When entrepreneur and CEO Ethan West ’16 was getting his Master of Business Administration degree at Chaminade, he remembers encountering the kinds of questions that still resonate with him today. Like: “What does it mean to be a force for good as a for-profit company?” and “How do you make decisions grounded in ethics?”
“I came up with a personal mantra back then at Chaminade: profit should be a byproduct of a mission achieved,” West said, adding he recalls being inspired by professors and business executives who understood the importance of taking a “business for good” approach to making money.
West’s personal mantra is now baked into the mission of his fast-growing company, Piko Provisions, which produces organic baby food with a commitment to sustainability. The company uses only naturally- and locally-grown ingredients and shuns preservatives and additives (like sugar).
The baby food is produced 100% locally, too, before being sent off to Hawaii stores.
A foundation in farming
West’s journey to co-founding Piko Provisions in 2020 started years earlier.
Before he was an MBA student, or in banking on the mainland, he was a kid who lived on a farm.
In fact, West grew up on a small organic dairy and produce farm in Maine. He says he used to wake up at 4 a.m. to help tend to the animals before heading off to school. And on weekends, the whole family would head off to the farmers market to sell what they’d grown and made to their neighbors.
His dad was a chiropractor “but a farmer at heart.”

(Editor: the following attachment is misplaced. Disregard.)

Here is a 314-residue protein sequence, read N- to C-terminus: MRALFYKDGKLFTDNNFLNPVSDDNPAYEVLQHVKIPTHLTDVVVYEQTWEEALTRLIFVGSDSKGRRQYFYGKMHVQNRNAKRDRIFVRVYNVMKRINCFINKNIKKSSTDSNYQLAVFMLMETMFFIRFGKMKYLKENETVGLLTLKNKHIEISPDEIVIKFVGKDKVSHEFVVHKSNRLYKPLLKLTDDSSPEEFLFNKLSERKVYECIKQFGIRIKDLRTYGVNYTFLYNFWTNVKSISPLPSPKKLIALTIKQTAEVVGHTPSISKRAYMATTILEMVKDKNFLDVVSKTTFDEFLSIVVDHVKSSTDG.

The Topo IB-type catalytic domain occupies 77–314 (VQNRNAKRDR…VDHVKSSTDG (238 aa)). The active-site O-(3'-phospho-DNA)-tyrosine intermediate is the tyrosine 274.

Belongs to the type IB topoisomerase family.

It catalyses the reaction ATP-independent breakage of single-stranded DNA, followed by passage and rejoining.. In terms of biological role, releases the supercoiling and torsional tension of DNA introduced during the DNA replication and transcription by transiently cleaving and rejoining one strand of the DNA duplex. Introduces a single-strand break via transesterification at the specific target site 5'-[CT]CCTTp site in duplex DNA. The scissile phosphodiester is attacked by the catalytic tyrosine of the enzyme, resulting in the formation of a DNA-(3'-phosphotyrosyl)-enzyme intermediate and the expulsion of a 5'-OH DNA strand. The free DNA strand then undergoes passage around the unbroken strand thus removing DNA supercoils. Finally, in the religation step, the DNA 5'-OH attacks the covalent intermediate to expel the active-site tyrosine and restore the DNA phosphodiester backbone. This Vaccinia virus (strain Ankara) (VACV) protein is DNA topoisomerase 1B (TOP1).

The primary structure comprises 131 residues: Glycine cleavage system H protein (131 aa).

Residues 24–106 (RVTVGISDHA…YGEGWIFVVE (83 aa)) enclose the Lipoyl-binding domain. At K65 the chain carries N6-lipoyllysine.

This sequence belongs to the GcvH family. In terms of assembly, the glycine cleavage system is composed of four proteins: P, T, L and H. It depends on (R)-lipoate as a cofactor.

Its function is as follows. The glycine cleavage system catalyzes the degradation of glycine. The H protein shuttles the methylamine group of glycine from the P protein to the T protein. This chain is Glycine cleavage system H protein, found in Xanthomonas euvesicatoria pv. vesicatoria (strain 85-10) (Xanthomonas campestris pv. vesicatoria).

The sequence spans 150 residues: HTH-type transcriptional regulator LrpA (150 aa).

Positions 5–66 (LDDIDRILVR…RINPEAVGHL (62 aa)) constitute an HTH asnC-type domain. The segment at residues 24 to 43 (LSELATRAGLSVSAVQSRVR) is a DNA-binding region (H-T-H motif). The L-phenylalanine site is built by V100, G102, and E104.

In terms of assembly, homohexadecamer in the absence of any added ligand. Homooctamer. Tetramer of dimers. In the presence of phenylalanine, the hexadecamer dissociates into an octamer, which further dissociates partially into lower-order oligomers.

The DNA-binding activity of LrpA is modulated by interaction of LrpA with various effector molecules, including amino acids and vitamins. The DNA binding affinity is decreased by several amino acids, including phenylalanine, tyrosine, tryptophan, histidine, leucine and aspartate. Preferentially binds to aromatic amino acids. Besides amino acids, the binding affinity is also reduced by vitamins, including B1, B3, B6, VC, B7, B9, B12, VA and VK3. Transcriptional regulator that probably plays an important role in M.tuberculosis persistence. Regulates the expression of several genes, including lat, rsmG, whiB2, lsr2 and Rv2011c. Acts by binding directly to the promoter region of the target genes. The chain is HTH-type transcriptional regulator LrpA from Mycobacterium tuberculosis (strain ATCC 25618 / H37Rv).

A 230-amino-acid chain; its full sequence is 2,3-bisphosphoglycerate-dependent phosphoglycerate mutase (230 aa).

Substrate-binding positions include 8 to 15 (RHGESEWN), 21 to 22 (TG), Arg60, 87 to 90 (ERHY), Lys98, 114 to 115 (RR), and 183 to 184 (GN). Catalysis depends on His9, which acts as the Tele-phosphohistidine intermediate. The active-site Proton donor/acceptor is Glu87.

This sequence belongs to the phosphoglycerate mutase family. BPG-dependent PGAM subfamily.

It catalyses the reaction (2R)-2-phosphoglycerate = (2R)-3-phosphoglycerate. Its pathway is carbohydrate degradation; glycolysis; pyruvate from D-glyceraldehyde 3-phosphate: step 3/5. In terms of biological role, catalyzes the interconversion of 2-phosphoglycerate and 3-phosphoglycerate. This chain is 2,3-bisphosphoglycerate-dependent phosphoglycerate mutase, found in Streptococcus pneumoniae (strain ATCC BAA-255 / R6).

“That was how we would take care of our community,” West said, adding his dad would even tote produce into the office to hand out to his patients. “It really set the foundation for the rest of my life.”
West attended the University of Maine, majoring in Political Science, and after graduation found a position in banking. That was when one of his best friends, who was living in Hawaii, reached out to him with a question: want a change of scenery? West jumped at the opportunity to move to the islands and “immediately hit the ground running.” He found a job and enrolled in the MBA program at Chaminade.
There, he found professors and peers who were just as interested in becoming drivers of positive change in business. He recalls his mentors making it clear that while leadership in business is about making decisions, leadership in the community—leadership that considers the welfare of your family, friends, and neighbors—is about making decisions “grounded in ethics and who you are as a person.”
West took that advice to heart.
Inspired to make a change
After graduating from Chaminade with his MBA, he set to work on a passion that he first developed during those early days on the farm: helping to feed his community. He took a managerial position at Kunoa Cattle Company, where he focused on partnering with local companies to deliver a quality local product. And from there, he jumped out on his own to form what would become Piko Provisions.
He credits his young niece and nephew for the inspiration.